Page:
So you might imagine that immature mayflies try their best to live a long and happy life.

Mayflies hatch in streams and rivers, spending their immature life underwater as wingless nymphs, crawling around rocks to scrape and nibble on algae and bacteria.

Streams are dangerous places for mayfly nymphs, with hungry fish patrolling the currents and predatory insects prowling the bottom. To reach new feeding areas or to escape attacks by other insects, mayfly nymphs push themselves off the stream bottom and wiggle into the current, drifting downstream before settling on another rock.

But it turns out that mayfly nymphs are pretty smart about when NOT to drift. Experiments on Baetis mayfly nymphs in California compared their drift behavior in streams containing both predatory insects and trout against streams containing only predatory insects.

Trout are visual predators that hunt during the day. Predatory insects like stonefly nymphs hunt during the night.

In streams with trout, Baetis nymphs actively drift at night to find new patches of food and to escape stonefly attacks, but they completely stop drifting during the day to avoid fish attacks.


In streams without trout, Baetis nymphs still drift at night. But they also will drift to new food patches during the day since there are no fish to attack them.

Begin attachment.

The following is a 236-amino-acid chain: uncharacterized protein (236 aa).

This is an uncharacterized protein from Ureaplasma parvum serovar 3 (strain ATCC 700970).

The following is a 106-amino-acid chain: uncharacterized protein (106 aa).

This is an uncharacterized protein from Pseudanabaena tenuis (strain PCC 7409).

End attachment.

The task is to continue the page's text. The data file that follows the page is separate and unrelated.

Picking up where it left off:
How Baetis nymphs detect the presence of fish versus insect predators is still a mystery—it might […]

By |January 7th, 2014|Bugs|8 Comments


Chasmology! The study of yawning! It’s a real thing! There’s even an international conference!

Everybody yawns!


Even human fetuses!


Seeing, reading, or thinking about yawning triggers more yawning in humans (except those of us with schizotypal personality traits). Contagious yawning happens more often when you’re warm and when you breathe through your mouth and most probably is a primal, uncontrollable expression of human empathy.


So it’s no surprise that children don’t yawn contagiously until they’re a few years old.


If you’re out with your Romeo or Juliette and they start to yawn, don’t fret! In people, yawning is triggered by some sex-related agents like oxytocin and androgen, and many males get sexually aroused when they yawn.


And one more thing, to set the record straight: Research shows we DO yawn when we’re bored, we DO yawn because we’re sleepy, and we do NOT yawn because of high CO2 levels or low O2 levels in the blood and brain.